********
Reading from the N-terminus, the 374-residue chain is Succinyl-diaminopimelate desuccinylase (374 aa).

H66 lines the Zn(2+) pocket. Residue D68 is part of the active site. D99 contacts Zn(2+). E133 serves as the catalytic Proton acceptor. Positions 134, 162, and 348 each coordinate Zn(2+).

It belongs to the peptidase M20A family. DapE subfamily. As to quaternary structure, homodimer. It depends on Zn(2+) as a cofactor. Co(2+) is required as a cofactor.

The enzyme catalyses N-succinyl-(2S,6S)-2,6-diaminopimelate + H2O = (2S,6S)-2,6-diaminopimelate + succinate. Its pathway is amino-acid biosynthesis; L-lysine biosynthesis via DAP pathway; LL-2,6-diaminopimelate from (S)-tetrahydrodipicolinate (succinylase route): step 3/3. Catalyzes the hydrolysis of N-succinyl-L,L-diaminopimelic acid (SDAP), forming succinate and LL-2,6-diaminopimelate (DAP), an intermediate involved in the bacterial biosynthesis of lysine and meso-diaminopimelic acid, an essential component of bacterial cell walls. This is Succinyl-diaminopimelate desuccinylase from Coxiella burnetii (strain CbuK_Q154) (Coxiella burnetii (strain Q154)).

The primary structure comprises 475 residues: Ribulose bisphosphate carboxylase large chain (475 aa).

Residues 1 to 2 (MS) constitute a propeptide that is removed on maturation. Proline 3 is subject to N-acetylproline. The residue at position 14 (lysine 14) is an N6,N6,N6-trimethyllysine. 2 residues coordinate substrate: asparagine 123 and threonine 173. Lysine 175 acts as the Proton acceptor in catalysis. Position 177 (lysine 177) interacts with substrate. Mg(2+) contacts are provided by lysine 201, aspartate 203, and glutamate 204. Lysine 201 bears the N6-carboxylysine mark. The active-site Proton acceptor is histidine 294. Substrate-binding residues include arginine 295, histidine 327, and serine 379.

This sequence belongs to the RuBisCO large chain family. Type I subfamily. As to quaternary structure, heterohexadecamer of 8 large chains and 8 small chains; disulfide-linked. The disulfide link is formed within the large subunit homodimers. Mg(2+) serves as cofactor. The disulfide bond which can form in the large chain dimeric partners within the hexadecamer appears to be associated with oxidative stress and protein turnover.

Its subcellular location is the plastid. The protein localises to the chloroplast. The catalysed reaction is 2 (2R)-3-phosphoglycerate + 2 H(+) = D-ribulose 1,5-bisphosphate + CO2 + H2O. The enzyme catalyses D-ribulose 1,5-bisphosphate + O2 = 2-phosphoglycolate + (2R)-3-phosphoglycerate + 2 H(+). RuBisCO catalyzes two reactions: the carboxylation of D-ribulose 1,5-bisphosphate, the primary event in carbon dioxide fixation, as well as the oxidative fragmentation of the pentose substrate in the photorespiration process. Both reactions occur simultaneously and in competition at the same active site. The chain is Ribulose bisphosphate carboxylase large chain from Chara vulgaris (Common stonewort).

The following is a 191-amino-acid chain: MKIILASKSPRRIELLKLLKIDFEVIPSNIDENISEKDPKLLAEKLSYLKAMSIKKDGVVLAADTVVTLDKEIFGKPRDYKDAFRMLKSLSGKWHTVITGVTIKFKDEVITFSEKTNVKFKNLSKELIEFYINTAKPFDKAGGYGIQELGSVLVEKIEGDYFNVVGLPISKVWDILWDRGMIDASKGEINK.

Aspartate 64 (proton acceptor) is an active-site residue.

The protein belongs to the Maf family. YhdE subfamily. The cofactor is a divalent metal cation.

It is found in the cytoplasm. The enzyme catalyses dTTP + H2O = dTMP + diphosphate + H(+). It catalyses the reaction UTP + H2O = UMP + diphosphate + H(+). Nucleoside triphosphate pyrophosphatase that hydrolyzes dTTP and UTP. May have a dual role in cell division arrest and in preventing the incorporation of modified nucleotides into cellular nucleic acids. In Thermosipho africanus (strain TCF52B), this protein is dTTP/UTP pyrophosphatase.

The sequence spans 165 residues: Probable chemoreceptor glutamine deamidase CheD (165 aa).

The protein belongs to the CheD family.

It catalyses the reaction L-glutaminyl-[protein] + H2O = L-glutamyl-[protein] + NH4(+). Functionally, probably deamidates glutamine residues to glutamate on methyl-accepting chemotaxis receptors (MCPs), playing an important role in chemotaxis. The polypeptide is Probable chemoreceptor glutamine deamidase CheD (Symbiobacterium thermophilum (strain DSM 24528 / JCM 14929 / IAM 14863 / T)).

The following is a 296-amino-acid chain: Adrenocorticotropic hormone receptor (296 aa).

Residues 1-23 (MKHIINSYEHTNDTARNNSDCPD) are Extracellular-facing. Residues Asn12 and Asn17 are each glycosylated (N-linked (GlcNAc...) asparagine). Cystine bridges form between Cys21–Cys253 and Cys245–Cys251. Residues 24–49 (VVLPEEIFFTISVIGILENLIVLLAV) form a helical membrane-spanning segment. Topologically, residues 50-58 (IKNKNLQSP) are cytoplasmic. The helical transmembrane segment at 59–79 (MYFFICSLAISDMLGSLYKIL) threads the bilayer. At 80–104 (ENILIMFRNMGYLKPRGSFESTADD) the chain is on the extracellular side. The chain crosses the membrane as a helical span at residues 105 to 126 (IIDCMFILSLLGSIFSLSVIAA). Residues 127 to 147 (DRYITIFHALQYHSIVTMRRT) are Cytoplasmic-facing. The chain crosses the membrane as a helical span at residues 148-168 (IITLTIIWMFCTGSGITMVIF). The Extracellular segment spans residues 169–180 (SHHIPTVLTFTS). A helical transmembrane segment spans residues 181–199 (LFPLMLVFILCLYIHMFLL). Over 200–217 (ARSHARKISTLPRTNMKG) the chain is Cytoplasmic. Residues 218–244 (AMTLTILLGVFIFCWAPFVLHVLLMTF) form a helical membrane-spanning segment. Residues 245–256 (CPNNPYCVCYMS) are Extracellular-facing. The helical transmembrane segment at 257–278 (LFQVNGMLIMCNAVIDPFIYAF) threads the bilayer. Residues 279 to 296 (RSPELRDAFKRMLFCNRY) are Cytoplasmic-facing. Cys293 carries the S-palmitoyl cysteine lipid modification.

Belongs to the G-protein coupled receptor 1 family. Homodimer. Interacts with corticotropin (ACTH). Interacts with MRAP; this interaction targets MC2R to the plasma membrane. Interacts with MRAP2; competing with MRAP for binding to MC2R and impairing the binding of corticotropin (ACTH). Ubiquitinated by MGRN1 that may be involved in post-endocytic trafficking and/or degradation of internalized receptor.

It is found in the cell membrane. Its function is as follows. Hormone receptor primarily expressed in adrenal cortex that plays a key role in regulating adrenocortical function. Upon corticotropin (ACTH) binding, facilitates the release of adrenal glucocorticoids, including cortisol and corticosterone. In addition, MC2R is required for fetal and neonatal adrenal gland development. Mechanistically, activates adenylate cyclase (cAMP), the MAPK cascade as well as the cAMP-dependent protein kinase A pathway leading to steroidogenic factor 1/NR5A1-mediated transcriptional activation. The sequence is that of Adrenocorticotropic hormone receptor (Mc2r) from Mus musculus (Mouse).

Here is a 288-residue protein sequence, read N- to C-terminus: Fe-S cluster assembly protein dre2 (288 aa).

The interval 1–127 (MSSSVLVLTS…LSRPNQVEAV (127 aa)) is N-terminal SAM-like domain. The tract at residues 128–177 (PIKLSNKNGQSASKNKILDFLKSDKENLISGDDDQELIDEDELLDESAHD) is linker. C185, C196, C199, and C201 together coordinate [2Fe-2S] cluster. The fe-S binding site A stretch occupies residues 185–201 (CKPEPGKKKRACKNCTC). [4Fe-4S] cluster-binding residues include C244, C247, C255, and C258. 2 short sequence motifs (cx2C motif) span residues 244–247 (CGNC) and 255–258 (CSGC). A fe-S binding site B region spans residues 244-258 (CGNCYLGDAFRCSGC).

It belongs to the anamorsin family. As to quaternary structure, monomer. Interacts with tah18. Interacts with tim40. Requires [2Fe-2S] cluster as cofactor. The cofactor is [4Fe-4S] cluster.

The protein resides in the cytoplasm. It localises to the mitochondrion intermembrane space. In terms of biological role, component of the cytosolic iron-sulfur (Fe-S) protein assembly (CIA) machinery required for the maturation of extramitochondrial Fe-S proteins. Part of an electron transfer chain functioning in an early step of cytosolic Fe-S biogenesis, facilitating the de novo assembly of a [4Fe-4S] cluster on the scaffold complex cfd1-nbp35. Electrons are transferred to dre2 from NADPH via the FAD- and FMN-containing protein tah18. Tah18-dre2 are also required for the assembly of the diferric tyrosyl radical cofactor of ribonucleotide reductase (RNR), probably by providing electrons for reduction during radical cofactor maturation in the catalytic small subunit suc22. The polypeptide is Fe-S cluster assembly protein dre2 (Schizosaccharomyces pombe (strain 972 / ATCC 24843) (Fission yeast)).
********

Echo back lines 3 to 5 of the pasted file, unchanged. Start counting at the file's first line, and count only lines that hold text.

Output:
It belongs to the peptidase M20A family. DapE subfamily. As to quaternary structure, homodimer. It depends on Zn(2+) as a cofactor. Co(2+) is required as a cofactor.

The enzyme catalyses N-succinyl-(2S,6S)-2,6-diaminopimelate + H2O = (2S,6S)-2,6-diaminopimelate + succinate. Its pathway is amino-acid biosynthesis; L-lysine biosynthesis via DAP pathway; LL-2,6-diaminopimelate from (S)-tetrahydrodipicolinate (succinylase route): step 3/3. Catalyzes the hydrolysis of N-succinyl-L,L-diaminopimelic acid (SDAP), forming succinate and LL-2,6-diaminopimelate (DAP), an intermediate involved in the bacterial biosynthesis of lysine and meso-diaminopimelic acid, an essential component of bacterial cell walls. This is Succinyl-diaminopimelate desuccinylase from Coxiella burnetii (strain CbuK_Q154) (Coxiella burnetii (strain Q154)).

The primary structure comprises 475 residues: Ribulose bisphosphate carboxylase large chain (475 aa).